Also, depending on your home environment - who does the cooking and shopping, for example - you may need to come to an agreement on how much responsibility your child will have to take for preparation of their own meals. A vegetarian or vegan can often share many of the same dishes with the rest of the family, eating the side dishes that are prepared or taking out a serving of a main dish before meat is added. But come to an agreement about what will happen when the family is eating something that your veg kid won’t eat. Consider school lunches as well, and whether appropriate options are available, or if your child will have to pack a lunch.
3. Monitor your child’s health.
During routine physicals, remind the pediatrician of your child’s dietary choices. When doing blood tests, the doctor may choose to check your child’s levels of certain vitamins or minerals that may be of greater concern in vegetarian or vegan people, such as iron, and vitamins D and B12. For most people, a daily multivitamin combined with a healthy diet including fortified foods (such as cereals, breads, and non-dairy milks) is enough to meet their needs for these vitamins and minerals, but it’s good to check and make certain your child is getting enough of them.
Between physicals, make sure that your child is eating sufficient calories. Vegetarian and especially vegan foods tend to be lower in calories, and some people may need to increase the volume of food they eat in order to take in enough. If your child lacks energy, seems fatigued, or loses weight uncharacteristically, consult with their pediatrician, but they may simply not be eating enough.
If your child is having difficulty meeting their nutritional requirements, most insurance companies will pay for a consultation with a registered dietician. These nutrition experts will be able to help your teen come up with a plan for meeting their needs.
4. Refrain from teasing.
You’ll be hard pressed to find a vegetarian or vegan adult who doesn’t occasionally get frustrated with teasing from well-meaning family and friends about their food choices. But teens may be less equipped to handle the razzing. Whether it’s trying to tempt them to eat foods they no longer eat, or silly jokes about the poor broccoli they’re “killing,” your kids are likely to receive some teasing from their schoolmates, peers, and even siblings for being different. Make home a supportive environment where they can feel comfortable with their choices. (It may help to have siblings involved in your discussions from the beginning, so they understand why their brother or sister is making this change and what it will involve.)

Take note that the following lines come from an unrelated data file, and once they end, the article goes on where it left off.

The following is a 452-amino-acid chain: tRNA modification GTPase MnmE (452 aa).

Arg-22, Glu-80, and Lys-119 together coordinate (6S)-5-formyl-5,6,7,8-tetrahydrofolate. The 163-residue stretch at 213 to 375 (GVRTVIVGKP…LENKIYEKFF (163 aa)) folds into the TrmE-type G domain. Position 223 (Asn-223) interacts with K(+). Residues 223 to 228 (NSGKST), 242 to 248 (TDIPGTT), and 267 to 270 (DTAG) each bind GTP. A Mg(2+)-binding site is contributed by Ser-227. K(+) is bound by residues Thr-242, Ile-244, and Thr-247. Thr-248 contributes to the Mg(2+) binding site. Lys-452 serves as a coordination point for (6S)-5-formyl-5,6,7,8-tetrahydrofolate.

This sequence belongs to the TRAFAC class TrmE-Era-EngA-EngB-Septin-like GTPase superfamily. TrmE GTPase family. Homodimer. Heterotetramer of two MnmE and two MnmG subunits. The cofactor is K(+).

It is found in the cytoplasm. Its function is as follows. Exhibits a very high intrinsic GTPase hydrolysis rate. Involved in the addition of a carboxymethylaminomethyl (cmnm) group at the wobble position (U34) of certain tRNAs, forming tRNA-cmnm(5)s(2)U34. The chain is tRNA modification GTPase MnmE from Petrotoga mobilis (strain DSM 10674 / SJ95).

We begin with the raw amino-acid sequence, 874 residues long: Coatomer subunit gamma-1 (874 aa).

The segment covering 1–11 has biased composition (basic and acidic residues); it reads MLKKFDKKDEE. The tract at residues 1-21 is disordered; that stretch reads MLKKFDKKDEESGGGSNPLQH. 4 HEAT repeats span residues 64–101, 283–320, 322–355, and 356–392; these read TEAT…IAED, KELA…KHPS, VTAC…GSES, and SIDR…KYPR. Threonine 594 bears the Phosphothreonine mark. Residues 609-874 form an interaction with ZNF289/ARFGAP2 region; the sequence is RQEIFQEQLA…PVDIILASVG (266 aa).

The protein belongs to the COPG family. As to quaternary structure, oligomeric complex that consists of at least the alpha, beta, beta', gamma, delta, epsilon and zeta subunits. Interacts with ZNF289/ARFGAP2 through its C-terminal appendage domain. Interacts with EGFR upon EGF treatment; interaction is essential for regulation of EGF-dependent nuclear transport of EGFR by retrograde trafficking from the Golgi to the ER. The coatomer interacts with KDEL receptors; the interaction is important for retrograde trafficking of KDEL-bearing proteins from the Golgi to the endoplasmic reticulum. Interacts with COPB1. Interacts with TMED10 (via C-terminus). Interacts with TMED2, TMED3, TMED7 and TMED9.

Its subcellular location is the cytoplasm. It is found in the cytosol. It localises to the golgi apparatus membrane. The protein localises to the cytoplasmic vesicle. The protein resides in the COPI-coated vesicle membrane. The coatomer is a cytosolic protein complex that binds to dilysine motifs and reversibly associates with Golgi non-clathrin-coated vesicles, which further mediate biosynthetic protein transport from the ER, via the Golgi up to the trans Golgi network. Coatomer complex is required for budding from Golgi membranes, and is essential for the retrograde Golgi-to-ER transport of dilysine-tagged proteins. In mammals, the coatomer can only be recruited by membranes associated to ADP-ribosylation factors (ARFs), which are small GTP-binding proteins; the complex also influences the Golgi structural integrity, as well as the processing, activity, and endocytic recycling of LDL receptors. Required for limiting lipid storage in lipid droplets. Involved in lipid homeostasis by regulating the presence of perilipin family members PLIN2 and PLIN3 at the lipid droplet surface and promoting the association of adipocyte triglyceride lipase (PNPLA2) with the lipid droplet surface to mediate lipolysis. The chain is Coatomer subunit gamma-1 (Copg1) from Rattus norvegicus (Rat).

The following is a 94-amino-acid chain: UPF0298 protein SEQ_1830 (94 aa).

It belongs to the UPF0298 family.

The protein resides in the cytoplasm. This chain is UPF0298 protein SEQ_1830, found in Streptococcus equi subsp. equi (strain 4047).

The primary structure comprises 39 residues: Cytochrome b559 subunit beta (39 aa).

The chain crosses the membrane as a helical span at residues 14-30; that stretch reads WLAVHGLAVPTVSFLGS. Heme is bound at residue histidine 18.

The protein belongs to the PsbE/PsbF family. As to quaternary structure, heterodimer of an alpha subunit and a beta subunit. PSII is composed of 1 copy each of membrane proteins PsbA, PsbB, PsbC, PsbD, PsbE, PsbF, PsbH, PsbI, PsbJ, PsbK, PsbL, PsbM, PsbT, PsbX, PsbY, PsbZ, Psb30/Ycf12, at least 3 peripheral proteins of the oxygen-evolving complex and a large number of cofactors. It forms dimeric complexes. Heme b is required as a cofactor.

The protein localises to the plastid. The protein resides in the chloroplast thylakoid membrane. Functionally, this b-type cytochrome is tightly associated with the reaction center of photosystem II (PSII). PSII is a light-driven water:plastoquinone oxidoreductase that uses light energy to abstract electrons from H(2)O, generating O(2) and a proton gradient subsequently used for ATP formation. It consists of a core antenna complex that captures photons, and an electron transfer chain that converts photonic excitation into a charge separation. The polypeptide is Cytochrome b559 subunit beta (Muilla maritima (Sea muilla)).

5. Be an advocate for your child.
There are occasions that can be difficult for a vegetarian or vegan child to navigate alone: parties, field trips, family holidays, and other everyday events where their food choices may become an issue. Depending on your child’s personality, they may have a hard time speaking up or planning ahead to make sure they will be able to comfortably enjoy events where food is involved. Encourage your child to ascertain ahead of time whether veg-friendly food will be available, and to plan to bring their own if it is not.
Raising a happy, healthy vegan teen does take a little bit of adjustment, not just on your child’s part but on yours as well. But the benefits are many: your child will likely become more open to trying new foods, be more conscious of their health and nutrition, become more sensitive to social and environmental issues, and may avoid many diet-related illnesses later in life. Plus they’ll develop the strength of character that comes from following their conscience, and the confidence that comes from knowing they have the support of loving parents. And isn’t that what we all want our children to have?
More Online Resources for Parents:
The Vegetarian Resource Group
Vegetarian Kids, Teens, and Family
Boston Vegetarian Society
Resources for Raising Vegetarian & Vegan Children
Also remember to check out TDIV's vegan recipes.
Photo credit: TDIV